The idea of this mission came to me by accident, but as we know, nothing in this life is accidental. I was on a train from Italy to Lausanne, Switzerland, when after crossing Italian-Swiss border a ticket inspector came to me, asking for the ticket. I showed her my reservation confirmation in my phone. She said that this reservation is not valid and that I should have a paper ticket and that it is written in the conditions of the ticket. I started arguing that she just needs to check my reservation number (PNR) and that it is an electronic ticket and actually conditions claim that I do NOT need to get a paper ticket. Her answer was that it is true for Italian ticket inspectors, but not for Swiss ones, as Swiss system is different. In the end I had to buy another ticket, but I did not have to pay a fine.
I was upset. I felt it is unfair. I had a ticket and I did everything right. Why so? Why me? And then I have realised… I consider Swiss being rigid and squared, not flexible and not understanding. And guess what? My thoughts materialised – I had received what I expected. Rigid ticket inspector, who did not want to think out of the box. Fair enough.
Recently I have finished reading a book from my favourite series “Xenophobes guide to Swiss” – about Swiss people and Swiss culture. There was written that Swiss have numerous and sometimes silly rules and none will question them, they just obey them. Again, this materialised in one case at my work (that’s another long story to describe).
I have been going to Switzerland back and forwards since December 2012 for work. Before that I had never been to Switzerland and thought that it is an ideal country for me – clean, organised, where everything works well and people are super punctual. These months actually showed me that my picture of Switzerland is far from reality – the country is not that clean, people are afraid to think out of box and in general rules here are weird. I was visiting French part, where none of the service providers (shop assistants, technicians etc) was able to speak any other language than French (I offered to communicate in German, Italian and English, but in most of the cases we ended up me speaking in English and them answering in French).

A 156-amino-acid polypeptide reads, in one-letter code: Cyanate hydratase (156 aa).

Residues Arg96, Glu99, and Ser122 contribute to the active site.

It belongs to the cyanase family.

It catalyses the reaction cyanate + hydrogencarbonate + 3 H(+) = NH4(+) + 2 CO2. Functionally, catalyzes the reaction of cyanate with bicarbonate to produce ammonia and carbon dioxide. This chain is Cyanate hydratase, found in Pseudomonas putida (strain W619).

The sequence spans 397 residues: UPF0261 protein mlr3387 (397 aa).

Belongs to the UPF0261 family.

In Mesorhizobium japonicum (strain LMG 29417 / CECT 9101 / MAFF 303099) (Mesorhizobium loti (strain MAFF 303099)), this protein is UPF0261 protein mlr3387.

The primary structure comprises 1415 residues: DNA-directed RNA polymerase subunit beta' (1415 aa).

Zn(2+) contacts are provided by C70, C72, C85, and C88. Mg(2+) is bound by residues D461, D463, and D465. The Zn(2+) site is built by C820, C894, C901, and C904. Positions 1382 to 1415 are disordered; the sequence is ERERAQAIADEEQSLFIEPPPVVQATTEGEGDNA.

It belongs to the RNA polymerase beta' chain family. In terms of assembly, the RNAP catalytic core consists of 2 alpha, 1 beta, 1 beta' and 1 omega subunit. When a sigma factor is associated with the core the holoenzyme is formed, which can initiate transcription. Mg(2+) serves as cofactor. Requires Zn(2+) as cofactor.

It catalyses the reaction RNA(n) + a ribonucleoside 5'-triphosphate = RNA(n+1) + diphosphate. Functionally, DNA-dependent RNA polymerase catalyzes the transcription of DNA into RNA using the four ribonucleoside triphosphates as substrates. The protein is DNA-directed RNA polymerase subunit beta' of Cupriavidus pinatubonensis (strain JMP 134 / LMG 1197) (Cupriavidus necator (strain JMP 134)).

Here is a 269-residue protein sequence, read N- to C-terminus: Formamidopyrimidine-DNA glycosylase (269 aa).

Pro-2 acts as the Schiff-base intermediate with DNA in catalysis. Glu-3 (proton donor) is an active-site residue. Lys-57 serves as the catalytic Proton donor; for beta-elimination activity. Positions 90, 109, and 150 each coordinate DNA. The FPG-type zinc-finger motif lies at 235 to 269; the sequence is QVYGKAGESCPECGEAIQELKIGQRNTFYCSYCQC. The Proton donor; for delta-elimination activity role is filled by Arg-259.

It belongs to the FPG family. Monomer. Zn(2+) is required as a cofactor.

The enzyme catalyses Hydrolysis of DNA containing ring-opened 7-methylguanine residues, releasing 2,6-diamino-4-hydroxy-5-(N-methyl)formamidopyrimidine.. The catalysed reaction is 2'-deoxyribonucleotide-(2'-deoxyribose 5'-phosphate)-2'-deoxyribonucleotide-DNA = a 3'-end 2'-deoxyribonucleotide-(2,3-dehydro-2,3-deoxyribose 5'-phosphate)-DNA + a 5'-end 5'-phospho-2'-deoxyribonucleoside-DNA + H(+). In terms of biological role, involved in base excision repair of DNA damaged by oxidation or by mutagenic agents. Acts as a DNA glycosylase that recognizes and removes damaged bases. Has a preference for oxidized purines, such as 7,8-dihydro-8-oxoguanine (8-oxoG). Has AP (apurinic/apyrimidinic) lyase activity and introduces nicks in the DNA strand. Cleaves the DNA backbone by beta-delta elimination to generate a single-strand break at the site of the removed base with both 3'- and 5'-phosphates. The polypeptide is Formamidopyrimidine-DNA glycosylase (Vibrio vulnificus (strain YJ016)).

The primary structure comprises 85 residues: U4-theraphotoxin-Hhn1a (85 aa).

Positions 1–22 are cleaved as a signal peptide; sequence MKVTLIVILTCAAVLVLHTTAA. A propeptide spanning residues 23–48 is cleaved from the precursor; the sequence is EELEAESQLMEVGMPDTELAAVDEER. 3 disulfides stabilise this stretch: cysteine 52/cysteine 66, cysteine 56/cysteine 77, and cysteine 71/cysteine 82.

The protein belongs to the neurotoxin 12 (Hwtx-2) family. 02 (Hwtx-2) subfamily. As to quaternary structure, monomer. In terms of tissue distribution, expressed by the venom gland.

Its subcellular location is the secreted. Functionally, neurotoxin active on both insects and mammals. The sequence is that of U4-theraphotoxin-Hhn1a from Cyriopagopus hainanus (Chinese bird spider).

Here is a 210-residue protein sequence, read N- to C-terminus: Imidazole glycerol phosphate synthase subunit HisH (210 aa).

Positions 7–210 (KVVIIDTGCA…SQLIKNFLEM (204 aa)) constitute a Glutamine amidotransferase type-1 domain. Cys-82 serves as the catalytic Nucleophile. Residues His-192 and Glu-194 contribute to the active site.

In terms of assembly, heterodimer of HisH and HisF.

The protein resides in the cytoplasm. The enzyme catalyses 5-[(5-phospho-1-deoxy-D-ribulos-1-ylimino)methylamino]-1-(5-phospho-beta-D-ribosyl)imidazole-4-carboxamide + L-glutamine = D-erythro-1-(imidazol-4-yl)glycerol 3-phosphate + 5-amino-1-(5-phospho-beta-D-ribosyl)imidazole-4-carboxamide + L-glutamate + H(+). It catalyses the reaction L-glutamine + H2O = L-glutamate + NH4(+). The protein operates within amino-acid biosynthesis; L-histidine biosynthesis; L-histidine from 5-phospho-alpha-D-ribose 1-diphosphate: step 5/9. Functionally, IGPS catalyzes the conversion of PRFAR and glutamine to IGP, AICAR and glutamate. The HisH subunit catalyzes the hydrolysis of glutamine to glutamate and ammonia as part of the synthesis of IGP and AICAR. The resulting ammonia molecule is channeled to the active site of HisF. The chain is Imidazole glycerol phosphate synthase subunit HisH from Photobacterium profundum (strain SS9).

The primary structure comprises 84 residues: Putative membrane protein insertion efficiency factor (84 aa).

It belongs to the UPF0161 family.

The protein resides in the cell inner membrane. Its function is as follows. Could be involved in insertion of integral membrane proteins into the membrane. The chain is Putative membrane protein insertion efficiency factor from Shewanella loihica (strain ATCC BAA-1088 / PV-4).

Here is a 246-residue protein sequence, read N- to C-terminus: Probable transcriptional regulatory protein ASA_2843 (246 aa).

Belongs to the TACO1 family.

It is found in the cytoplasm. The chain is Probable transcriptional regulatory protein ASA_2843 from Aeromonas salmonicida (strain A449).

However that case with the train ticket made me re-think my attitude. Switzerland and Swiss people cannot be that bad. Besides, I like my Swiss colleagues, even though I do think that some of them might be less reserved, but may be we just did not have a chance to get to know each other better. I have suddenly realised that for my negative feelings I get negative results. I expect Swiss being rigid – I get rigidness. So obviously, to get positive results, I need to change my thoughts and expectations.
I believe that you can be happy wherever you are, thus if you are unhappy then it is something what you can change. Circumstances are not good or bad, they are neutral, the key is your attitude and acceptance.
Today I remembered another phrase from the book “when you ask a Swiss service provider to do something, in the beginning he/she will tell you that it is impossible, and only after an hour or so pursuing, you will get what you want”. So today, when I was ordering a present and I was told that it is impossible to make it on time, I accepted the rules of the game and continued the conversation, and after ca. 10 minutes the lady agreed to take the order and actually she even was going to make it earlier than needed! Miracle! It works!
What are your experiences of Swiss culture? Have you ever felt that a country and/or its people are against you? What did you do in this situation? What can I do to “learn” to love Switzerland and Swiss people?
I will be looking forward your comments and help! =)
Greetings from little, but proud Switzerland!
“Happy Abroad, happy wherever you are!” =)